Quick question on the mass condition for beta decay

1. Mar 27, 2015

rwooduk

For β- we have:

$M(A,Z)>M(A,Z+1) + m_{e} - m_{e}$

An electron is removed from the atom and therefore we need to take that away from the M(A,Z+1) term

But for β+ we have been given:

$M(A,Z)>M(A,Z+1) + m_{e} + m_{e}$

What is this saying? A positron is emitted, therefore shouldn't we minus the mass of the positron from the atomic mass? which would give the same expression as for β-? I'm confused as to why it is plus, it's probably something really simple but I can't figure it for some reason.

Thanks for any help/ideas

edit also a quick side question, is β+ decay the same as electron capture? As they give the same daughter nucleus.

Last edited: Mar 27, 2015
2. Mar 27, 2015

snorkack

Probably those who have given the equation are confused in explaining what the equation is for.
Positron decay and electron capture are not the same - daughter nucleus is the same, but other ingredients are not. They therefore have different mass conditions.

3. Mar 27, 2015

rwooduk

So is the mass condition that we have been given for β+ decay incorrect?

Thanks! also i realised the spectrum is different, beta decay being broad and Auger giving discrete emission lines.

thanks for the reply

4. Mar 27, 2015

Staff: Mentor

The beta+ equation is wrong in some way - if the left side is supposed to be the initial state (the ">" suggests this) then the charge at the right side is wrong. Fix that and the equation makes sense. Note that the number of electrons for the final atom (which is included in those mass values) is different for the two processes.

5. Mar 28, 2015

rwooduk

Thanks. Would you mind writing out the correct equation? I'm unsure what you mean by "the charge at the right side" when they are masses. thanks again for your help.

6. Mar 28, 2015

Staff: Mentor

Z+1 in the brackets is the charge of the nucleus. If you emit a positive particle (a positron) the proton number has to decrease.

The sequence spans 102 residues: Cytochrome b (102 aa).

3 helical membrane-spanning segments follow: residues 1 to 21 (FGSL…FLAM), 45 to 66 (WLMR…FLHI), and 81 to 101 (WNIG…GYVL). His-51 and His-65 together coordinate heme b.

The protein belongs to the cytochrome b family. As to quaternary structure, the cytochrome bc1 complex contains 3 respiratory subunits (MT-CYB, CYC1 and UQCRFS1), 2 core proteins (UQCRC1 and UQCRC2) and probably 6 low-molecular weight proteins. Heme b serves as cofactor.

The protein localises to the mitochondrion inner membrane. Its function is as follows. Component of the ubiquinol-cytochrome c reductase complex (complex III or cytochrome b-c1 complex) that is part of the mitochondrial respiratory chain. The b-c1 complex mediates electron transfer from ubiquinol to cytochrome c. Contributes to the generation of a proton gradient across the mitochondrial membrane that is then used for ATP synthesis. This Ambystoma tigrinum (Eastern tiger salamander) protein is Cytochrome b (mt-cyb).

$$M(A,Z)>M(A,Z-1) + m_{e} + m_{e}$$The two more electron masses compared to beta- decay come from the additional positron and the fact that you suddenly have an additional electron that does not "belong to" the atom - so you have the new neutral atom plus one electron plus one positron, and the original atom has to have enough energy to produce all of them.

7. Mar 28, 2015

rwooduk

That's great thanks. Although I think i'm getting confused; Z is the number of protons, after decay it turns to a new element with Z-1 with an emitted positron, so then why are we adding the mass of an electron?

8. Mar 28, 2015

Staff: Mentor

Let's consider an example:
$${}^{40}_{19}Ka \to {}^{40}_{18}Ar + e^+ + \nu_e$$
Potassium on the left side normally has 19 electrons, so we still have 19 electrons on the right side - but Argon just has 18 protons, so one electron is surplus. We can write the reaction as
$${}^{40}_{19}Ka \to {}^{40}_{18}Ar + e^- + e^+ + \nu_e$$
to get neutral atoms, because the mass numbers refer to those neutral atoms.

9. Mar 28, 2015

rwooduk

Of course, number of protons = number of electrons, so 1 electron is surplus. Sorry it's been 20 years since my GCSE chemistry, but still should know this lol

Many thanks!!!